Epidemiologic and clinical observations identify obesity as an important risk factor for asthma exacerbation, but the underlying mechanisms remain poorly understood. Type 2 innate lymphoid cells (ILC2s) and type 3 innate lymphoid cells (ILC3s) have been implicated, respectively, in asthma and adipose tissue homeostasis and in obesity-associated airway hyperresponsiveness (AHR).Objective:
We sought to determine the potential involvement of innate lymphoid cells (ILCs) in allergic airway disease exacerbation caused by high-fat diet (HFD)–induced obesity.Methods:
Obesity was induced by means of HFD feeding, and allergic airway inflammation was subsequently induced by means of intranasal administration of house dust mite (HDM) extract. AHR, lung and visceral adipose tissue inflammation, humoral response, cytokines, and innate and adaptive lymphoid populations were analyzed in the presence or absence of ILCs.Results:
HFD feeding exacerbated allergic airway disease features, including humoral response, airway and tissue eosinophilia, AHR, and TH2 and TH17 pulmonary profiles. Notably, nonsensitized obese mice already exhibited increased lung ILC counts and tissue eosinophil infiltration compared with values in lean mice in the absence of AHR. The numbers of total and cytokine-expressing lung ILC2s and ILC3s further increased in HDM-challenged obese mice compared with those in HDM-challenged lean mice, and this was accompanied by high IL-33 and IL-1β levels and decreased ILC markers in visceral adipose tissue. Furthermore, depletion of ILCs with an anti-CD90 antibody, followed by T-cell reconstitution, led to a profound decrease in allergic airway inflammatory features in obese mice, including TH2 and TH17 infiltration.Conclusion:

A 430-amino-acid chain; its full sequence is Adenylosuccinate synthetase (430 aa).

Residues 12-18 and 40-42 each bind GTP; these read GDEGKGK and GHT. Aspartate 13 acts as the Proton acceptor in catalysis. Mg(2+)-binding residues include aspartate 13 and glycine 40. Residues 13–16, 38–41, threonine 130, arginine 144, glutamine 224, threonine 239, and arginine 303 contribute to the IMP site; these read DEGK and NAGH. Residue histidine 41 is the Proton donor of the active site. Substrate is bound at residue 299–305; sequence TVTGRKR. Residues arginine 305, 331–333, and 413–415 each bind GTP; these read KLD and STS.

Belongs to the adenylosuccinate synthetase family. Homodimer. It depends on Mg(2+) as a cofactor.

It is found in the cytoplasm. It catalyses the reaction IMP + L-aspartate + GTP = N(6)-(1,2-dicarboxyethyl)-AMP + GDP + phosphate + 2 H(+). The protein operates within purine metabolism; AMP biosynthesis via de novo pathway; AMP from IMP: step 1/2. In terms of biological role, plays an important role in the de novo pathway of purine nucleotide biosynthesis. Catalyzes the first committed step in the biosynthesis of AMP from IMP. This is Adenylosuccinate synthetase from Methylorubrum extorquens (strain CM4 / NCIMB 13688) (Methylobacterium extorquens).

These results indicate that HFD-induced obesity might exacerbate allergic airway inflammation through mechanisms involving ILC2s and ILC3s.